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The cathode ray tube (CRT) TV ruled the market in the 1990s, but newer technology took over shortly afterward. When liquid crystal display (LCD) TVs first came out, consumers had to choose between a CRT vs LCD TV. In more recent years, manufacturers halted the production of CRTs in favor of other technologies for the best TVs.
These newer options feature different power consumption, availability, size, and clarity. They’re also safer, as CRT TVs include lead, which the EPA classifies as hazardous waste under the Resource Conservation and Recovery Act (RCRA.) For a cinematic experience, learn more about using a conference room TV vs a projector.
CRTs and LCDs each have their benefits. However, many viewers believe that the advantages of an LCD TV’s display technology outweigh the CRT model’s advantage in cost. Check out the differences between a curved TV vs a flat 4K model.
LCD TVs are thinner and can be mounted on the wall or set on a table.
CRT TVs cost less than LCD models, making them appealing to many customers. However, as these TVs have become less common, their price has increased. This difference is partly due to the spike in interest within the gaming community for the lower display lag and faster response times of the beam of electrons. However, CRTs use more power than their LCD counterparts, resulting in higher electricity costs per use.
In contrast, LCD displays feature easy-to-replace parts that are widely available. As a result, these parts may not require as much work to find, resulting in lower costs. Many consumers prefer LCD technology because of its lower energy use as well.
Although many think of flat-panel displays as the primary option, CRTs have more physical depth than the standard LCD screen. The back stuck out more because of the tubing and electron guns used to produce the image on CRTs. These components also significantly impacted the weight of the appliance. The cathode ray tube display was also confined to smaller screen sizes, maxing out at about 40 inches.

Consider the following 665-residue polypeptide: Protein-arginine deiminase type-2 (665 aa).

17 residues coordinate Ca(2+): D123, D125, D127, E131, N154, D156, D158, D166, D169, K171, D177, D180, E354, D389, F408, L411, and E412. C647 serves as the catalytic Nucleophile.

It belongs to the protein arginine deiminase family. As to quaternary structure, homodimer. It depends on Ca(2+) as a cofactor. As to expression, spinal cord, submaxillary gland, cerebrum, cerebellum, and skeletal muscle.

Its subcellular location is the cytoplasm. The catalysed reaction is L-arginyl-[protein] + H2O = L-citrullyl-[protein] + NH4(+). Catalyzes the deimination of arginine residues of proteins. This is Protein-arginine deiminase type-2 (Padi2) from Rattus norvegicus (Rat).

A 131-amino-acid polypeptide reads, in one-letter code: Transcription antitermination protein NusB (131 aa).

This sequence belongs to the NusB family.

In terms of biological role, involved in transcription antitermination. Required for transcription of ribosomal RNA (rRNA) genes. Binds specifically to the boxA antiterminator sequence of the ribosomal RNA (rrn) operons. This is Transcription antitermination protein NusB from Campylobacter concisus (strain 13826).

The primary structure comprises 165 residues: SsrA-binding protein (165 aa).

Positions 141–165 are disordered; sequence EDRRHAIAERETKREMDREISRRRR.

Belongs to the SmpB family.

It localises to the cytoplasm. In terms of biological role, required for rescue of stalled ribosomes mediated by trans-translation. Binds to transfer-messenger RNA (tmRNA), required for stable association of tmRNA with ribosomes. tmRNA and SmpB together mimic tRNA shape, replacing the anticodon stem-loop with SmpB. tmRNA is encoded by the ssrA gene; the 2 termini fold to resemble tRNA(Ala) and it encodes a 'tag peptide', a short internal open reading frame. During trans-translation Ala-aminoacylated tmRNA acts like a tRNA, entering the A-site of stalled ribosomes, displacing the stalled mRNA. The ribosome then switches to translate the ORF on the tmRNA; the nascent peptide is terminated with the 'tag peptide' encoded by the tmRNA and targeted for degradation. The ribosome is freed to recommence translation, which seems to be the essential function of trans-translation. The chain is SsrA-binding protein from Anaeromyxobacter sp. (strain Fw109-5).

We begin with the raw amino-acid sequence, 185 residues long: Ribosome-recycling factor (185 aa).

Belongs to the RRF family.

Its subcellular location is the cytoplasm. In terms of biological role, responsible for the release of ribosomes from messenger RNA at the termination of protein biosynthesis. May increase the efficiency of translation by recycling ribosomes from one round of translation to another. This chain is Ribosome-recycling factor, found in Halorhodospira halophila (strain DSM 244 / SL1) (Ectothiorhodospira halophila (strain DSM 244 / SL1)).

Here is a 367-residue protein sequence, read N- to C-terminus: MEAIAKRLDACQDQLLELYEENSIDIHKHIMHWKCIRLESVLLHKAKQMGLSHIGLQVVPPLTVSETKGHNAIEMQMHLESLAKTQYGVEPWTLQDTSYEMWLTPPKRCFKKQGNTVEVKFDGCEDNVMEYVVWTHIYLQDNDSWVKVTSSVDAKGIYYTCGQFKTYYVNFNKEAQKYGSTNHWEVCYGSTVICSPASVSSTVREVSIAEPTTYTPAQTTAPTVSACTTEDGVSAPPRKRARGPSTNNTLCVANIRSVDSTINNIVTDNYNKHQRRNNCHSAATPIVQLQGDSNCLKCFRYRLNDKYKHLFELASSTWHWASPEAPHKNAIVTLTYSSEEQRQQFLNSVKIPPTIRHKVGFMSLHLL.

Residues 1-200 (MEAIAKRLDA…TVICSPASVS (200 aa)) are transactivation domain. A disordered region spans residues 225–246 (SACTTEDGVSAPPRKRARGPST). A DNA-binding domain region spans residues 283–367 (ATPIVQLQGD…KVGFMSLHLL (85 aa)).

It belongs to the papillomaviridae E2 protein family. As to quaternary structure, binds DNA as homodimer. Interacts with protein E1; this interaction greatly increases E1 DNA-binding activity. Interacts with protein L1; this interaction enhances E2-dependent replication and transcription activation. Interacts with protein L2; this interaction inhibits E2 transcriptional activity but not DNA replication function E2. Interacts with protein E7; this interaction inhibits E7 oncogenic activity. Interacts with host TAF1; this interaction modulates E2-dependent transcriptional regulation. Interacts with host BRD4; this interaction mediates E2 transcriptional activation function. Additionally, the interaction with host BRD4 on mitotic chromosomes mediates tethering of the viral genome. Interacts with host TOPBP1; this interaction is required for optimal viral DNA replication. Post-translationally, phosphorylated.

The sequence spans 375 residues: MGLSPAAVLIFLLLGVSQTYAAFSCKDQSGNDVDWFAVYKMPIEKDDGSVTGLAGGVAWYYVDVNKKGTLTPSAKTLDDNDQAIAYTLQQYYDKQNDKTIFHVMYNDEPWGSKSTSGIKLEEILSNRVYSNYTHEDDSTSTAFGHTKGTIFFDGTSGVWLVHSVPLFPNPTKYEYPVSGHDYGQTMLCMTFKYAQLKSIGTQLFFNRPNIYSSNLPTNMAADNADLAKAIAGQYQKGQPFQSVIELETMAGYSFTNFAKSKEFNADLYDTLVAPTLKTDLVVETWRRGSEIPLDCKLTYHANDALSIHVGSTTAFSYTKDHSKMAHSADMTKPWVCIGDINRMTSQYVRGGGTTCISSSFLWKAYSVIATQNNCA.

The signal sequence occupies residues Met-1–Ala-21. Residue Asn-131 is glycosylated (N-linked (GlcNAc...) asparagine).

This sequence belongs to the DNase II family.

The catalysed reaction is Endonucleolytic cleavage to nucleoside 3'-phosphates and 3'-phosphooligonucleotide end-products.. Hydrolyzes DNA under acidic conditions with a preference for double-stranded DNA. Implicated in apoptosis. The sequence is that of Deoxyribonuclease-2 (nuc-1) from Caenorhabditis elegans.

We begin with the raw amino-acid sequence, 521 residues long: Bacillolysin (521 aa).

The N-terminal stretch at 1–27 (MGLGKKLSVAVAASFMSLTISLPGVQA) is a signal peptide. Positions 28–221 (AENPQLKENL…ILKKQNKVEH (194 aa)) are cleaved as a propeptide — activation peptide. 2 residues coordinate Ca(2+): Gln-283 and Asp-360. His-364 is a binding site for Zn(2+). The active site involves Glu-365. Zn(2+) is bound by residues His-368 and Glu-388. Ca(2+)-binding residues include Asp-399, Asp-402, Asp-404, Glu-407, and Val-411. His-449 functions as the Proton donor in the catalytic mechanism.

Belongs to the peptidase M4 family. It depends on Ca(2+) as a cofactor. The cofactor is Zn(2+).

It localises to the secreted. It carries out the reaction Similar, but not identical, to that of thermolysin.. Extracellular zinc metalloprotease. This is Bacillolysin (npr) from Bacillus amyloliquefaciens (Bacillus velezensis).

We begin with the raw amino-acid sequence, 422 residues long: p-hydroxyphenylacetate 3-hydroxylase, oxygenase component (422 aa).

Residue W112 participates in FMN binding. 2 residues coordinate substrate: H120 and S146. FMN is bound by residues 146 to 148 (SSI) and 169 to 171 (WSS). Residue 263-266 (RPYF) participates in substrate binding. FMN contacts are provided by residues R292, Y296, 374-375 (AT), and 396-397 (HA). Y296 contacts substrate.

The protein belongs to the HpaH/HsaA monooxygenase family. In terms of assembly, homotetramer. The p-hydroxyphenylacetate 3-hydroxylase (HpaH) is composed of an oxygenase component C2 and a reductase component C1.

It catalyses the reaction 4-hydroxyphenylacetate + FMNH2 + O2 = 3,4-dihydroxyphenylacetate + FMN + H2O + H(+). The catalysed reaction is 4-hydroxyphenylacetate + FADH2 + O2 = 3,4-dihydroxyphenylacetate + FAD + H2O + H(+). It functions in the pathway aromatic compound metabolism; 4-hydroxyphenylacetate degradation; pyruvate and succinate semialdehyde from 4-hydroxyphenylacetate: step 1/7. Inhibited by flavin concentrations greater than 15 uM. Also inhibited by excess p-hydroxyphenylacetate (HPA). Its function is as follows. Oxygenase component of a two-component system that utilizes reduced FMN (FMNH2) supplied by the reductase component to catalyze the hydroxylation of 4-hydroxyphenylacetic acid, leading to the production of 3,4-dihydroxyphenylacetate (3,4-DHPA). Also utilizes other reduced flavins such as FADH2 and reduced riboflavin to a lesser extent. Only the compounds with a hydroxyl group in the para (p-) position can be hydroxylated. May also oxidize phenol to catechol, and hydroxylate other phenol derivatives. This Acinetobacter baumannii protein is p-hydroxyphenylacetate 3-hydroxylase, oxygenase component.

LCD panels offer flatbacks, making them easier to mount on the wall or put flush against the wall on any size table. The update to liquid crystal displays, or plasma screens, expanded upon the flat-screen TV technology. This technology comes in a wide range of sizes, and some recent popular models have reached 85” across diagonally.
Cathode ray tube TVs contain toxic chemical lead within the funnel glass of the device. Because of this factor, cathode ray TVs have to be handled with care, recycled, and disposed of properly. Many CRT TVs have since been retired, but consumers should not keep units that are not in use or broken.
LCD TVs use completely different materials, none of which are considered toxic or hazardous. As a result, viewers can safely store broken and out-of-use LCD TVs. Additionally, you may find it easier to find a disposal company for your old TV with this modern display because your recycling company does not have to meet specific guidelines.
Companies no longer manufactured CRTs after 2010 because sales had tapered out. If you are in the market for a new cathode ray tube TV, you’ll need to find someone who is no longer using their CRT TV with an electron gun still capable of producing an electron beam.
Conversely, manufacturers produce LCD TVs in large numbers. These units are widely accepted as the favorite for modern houses, whether using LED backlighting or other technology. You can find many LCD models at any store offering televisions.
CRT TVs contain lead, so they must be disposed of and stored properly.
What is a pixel?
A pixel represents a tiny dot on the screen, and each screen contains thousands of individual pixels or more that work together to create the picture across the entire screen. CRT TVs are more susceptible to burn-in due to a dead pixel or stuck pixels.
Is CRT vs LCD better for eyesight?
Some people consider LCD TVs easier on the eye, at least in terms of eye strain. However, the brightness of the LCD affects this, as does the distance from the TV. If you can see the individual pixels, you should move away from the screen.
Which is more energy efficient?
An LCD is more energy-efficient than a CRT TV, resulting in less electricity use and lower cost on your power bills.
STAT: If reuse or repair are not practical options, CRTs can be recycled. (source)